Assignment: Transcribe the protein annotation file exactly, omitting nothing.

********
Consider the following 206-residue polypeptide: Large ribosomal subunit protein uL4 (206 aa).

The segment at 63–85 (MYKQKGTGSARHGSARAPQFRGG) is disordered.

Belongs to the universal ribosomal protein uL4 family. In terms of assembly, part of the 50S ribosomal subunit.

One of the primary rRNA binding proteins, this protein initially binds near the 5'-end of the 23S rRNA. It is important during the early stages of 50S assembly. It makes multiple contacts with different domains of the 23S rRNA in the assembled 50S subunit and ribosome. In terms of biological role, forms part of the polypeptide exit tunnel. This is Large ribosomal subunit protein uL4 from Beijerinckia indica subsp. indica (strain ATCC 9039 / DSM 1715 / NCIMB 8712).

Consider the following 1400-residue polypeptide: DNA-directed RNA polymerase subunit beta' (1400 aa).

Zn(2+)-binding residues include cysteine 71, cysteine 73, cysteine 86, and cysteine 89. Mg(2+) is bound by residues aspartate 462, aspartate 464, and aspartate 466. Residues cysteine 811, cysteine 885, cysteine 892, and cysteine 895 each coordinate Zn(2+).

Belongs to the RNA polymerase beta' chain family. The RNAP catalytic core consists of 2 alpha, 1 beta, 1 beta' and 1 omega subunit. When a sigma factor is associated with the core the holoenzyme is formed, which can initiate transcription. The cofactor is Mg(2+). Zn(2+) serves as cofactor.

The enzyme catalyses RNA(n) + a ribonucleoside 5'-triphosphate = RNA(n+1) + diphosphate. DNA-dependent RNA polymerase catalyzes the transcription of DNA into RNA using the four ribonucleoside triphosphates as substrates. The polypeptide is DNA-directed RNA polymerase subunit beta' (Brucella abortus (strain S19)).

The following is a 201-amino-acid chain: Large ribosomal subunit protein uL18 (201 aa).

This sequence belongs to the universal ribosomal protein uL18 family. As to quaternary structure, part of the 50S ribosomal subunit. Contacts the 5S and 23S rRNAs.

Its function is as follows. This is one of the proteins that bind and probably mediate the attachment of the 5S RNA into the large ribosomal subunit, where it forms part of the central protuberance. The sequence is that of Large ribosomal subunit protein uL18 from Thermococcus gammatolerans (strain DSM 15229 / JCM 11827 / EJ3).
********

Consider the following 206-residue polypeptide: Large ribosomal subunit protein uL4 (206 aa).

The segment at 63–85 (MYKQKGTGSARHGSARAPQFRGG) is disordered.

Belongs to the universal ribosomal protein uL4 family. In terms of assembly, part of the 50S ribosomal subunit.

One of the primary rRNA binding proteins, this protein initially binds near the 5'-end of the 23S rRNA. It is important during the early stages of 50S assembly. It makes multiple contacts with different domains of the 23S rRNA in the assembled 50S subunit and ribosome. In terms of biological role, forms part of the polypeptide exit tunnel. This is Large ribosomal subunit protein uL4 from Beijerinckia indica subsp. indica (strain ATCC 9039 / DSM 1715 / NCIMB 8712).

Consider the following 1400-residue polypeptide: DNA-directed RNA polymerase subunit beta' (1400 aa).

Zn(2+)-binding residues include cysteine 71, cysteine 73, cysteine 86, and cysteine 89. Mg(2+) is bound by residues aspartate 462, aspartate 464, and aspartate 466. Residues cysteine 811, cysteine 885, cysteine 892, and cysteine 895 each coordinate Zn(2+).

Belongs to the RNA polymerase beta' chain family. The RNAP catalytic core consists of 2 alpha, 1 beta, 1 beta' and 1 omega subunit. When a sigma factor is associated with the core the holoenzyme is formed, which can initiate transcription. The cofactor is Mg(2+). Zn(2+) serves as cofactor.

The enzyme catalyses RNA(n) + a ribonucleoside 5'-triphosphate = RNA(n+1) + diphosphate. DNA-dependent RNA polymerase catalyzes the transcription of DNA into RNA using the four ribonucleoside triphosphates as substrates. The polypeptide is DNA-directed RNA polymerase subunit beta' (Brucella abortus (strain S19)).

The following is a 201-amino-acid chain: Large ribosomal subunit protein uL18 (201 aa).

This sequence belongs to the universal ribosomal protein uL18 family. As to quaternary structure, part of the 50S ribosomal subunit. Contacts the 5S and 23S rRNAs.

Its function is as follows. This is one of the proteins that bind and probably mediate the attachment of the 5S RNA into the large ribosomal subunit, where it forms part of the central protuberance. The sequence is that of Large ribosomal subunit protein uL18 from Thermococcus gammatolerans (strain DSM 15229 / JCM 11827 / EJ3).